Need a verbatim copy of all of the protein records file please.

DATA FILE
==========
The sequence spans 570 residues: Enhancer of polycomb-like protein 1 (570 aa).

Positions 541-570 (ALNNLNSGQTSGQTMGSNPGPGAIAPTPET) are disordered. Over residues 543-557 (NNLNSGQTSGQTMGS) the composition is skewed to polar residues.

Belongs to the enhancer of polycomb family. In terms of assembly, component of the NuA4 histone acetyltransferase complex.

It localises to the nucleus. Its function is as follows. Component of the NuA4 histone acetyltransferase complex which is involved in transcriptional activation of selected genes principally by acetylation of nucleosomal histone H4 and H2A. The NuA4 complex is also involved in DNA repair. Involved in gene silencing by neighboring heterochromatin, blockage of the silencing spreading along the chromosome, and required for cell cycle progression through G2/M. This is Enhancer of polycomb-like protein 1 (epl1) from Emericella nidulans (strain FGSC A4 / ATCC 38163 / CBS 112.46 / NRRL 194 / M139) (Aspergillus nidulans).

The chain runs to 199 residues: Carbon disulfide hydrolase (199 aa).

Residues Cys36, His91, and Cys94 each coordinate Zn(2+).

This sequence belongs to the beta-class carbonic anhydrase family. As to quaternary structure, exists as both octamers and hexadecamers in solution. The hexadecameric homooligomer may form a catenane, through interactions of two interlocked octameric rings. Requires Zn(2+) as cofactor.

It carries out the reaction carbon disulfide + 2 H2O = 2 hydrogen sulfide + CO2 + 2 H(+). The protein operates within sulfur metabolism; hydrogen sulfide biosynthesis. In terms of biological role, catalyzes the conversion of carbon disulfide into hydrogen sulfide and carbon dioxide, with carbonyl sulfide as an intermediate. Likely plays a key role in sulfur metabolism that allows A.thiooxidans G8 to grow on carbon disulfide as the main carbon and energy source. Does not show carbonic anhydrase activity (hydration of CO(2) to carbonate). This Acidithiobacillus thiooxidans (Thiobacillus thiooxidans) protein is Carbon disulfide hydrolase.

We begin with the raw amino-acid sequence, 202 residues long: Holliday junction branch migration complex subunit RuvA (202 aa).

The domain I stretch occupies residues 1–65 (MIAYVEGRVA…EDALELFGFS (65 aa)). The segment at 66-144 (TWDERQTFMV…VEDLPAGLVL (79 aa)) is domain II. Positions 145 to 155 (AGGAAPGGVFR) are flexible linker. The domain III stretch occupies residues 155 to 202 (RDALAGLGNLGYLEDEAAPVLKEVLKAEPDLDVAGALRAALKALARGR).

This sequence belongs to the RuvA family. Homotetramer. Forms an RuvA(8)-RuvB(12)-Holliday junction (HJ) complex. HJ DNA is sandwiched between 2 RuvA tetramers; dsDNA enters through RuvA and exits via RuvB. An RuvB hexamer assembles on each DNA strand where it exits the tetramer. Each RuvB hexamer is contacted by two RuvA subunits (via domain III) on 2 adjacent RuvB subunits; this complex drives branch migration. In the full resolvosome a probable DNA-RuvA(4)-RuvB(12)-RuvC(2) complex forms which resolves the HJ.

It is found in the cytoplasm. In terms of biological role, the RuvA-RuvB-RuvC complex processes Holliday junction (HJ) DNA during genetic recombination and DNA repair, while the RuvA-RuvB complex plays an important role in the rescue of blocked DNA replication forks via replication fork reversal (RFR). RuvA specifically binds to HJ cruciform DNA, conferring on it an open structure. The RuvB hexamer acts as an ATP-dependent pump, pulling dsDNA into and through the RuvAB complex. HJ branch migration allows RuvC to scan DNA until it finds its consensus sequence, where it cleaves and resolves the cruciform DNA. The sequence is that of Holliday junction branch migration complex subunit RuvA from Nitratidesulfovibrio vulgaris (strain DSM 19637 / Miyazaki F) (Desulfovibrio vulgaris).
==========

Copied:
The sequence spans 570 residues: Enhancer of polycomb-like protein 1 (570 aa).

Positions 541-570 (ALNNLNSGQTSGQTMGSNPGPGAIAPTPET) are disordered. Over residues 543-557 (NNLNSGQTSGQTMGS) the composition is skewed to polar residues.

Belongs to the enhancer of polycomb family. In terms of assembly, component of the NuA4 histone acetyltransferase complex.

It localises to the nucleus. Its function is as follows. Component of the NuA4 histone acetyltransferase complex which is involved in transcriptional activation of selected genes principally by acetylation of nucleosomal histone H4 and H2A. The NuA4 complex is also involved in DNA repair. Involved in gene silencing by neighboring heterochromatin, blockage of the silencing spreading along the chromosome, and required for cell cycle progression through G2/M. This is Enhancer of polycomb-like protein 1 (epl1) from Emericella nidulans (strain FGSC A4 / ATCC 38163 / CBS 112.46 / NRRL 194 / M139) (Aspergillus nidulans).

The chain runs to 199 residues: Carbon disulfide hydrolase (199 aa).

Residues Cys36, His91, and Cys94 each coordinate Zn(2+).

This sequence belongs to the beta-class carbonic anhydrase family. As to quaternary structure, exists as both octamers and hexadecamers in solution. The hexadecameric homooligomer may form a catenane, through interactions of two interlocked octameric rings. Requires Zn(2+) as cofactor.

It carries out the reaction carbon disulfide + 2 H2O = 2 hydrogen sulfide + CO2 + 2 H(+). The protein operates within sulfur metabolism; hydrogen sulfide biosynthesis. In terms of biological role, catalyzes the conversion of carbon disulfide into hydrogen sulfide and carbon dioxide, with carbonyl sulfide as an intermediate. Likely plays a key role in sulfur metabolism that allows A.thiooxidans G8 to grow on carbon disulfide as the main carbon and energy source. Does not show carbonic anhydrase activity (hydration of CO(2) to carbonate). This Acidithiobacillus thiooxidans (Thiobacillus thiooxidans) protein is Carbon disulfide hydrolase.

We begin with the raw amino-acid sequence, 202 residues long: Holliday junction branch migration complex subunit RuvA (202 aa).

The domain I stretch occupies residues 1–65 (MIAYVEGRVA…EDALELFGFS (65 aa)). The segment at 66-144 (TWDERQTFMV…VEDLPAGLVL (79 aa)) is domain II. Positions 145 to 155 (AGGAAPGGVFR) are flexible linker. The domain III stretch occupies residues 155 to 202 (RDALAGLGNLGYLEDEAAPVLKEVLKAEPDLDVAGALRAALKALARGR).

This sequence belongs to the RuvA family. Homotetramer. Forms an RuvA(8)-RuvB(12)-Holliday junction (HJ) complex. HJ DNA is sandwiched between 2 RuvA tetramers; dsDNA enters through RuvA and exits via RuvB. An RuvB hexamer assembles on each DNA strand where it exits the tetramer. Each RuvB hexamer is contacted by two RuvA subunits (via domain III) on 2 adjacent RuvB subunits; this complex drives branch migration. In the full resolvosome a probable DNA-RuvA(4)-RuvB(12)-RuvC(2) complex forms which resolves the HJ.

It is found in the cytoplasm. In terms of biological role, the RuvA-RuvB-RuvC complex processes Holliday junction (HJ) DNA during genetic recombination and DNA repair, while the RuvA-RuvB complex plays an important role in the rescue of blocked DNA replication forks via replication fork reversal (RFR). RuvA specifically binds to HJ cruciform DNA, conferring on it an open structure. The RuvB hexamer acts as an ATP-dependent pump, pulling dsDNA into and through the RuvAB complex. HJ branch migration allows RuvC to scan DNA until it finds its consensus sequence, where it cleaves and resolves the cruciform DNA. The sequence is that of Holliday junction branch migration complex subunit RuvA from Nitratidesulfovibrio vulgaris (strain DSM 19637 / Miyazaki F) (Desulfovibrio vulgaris).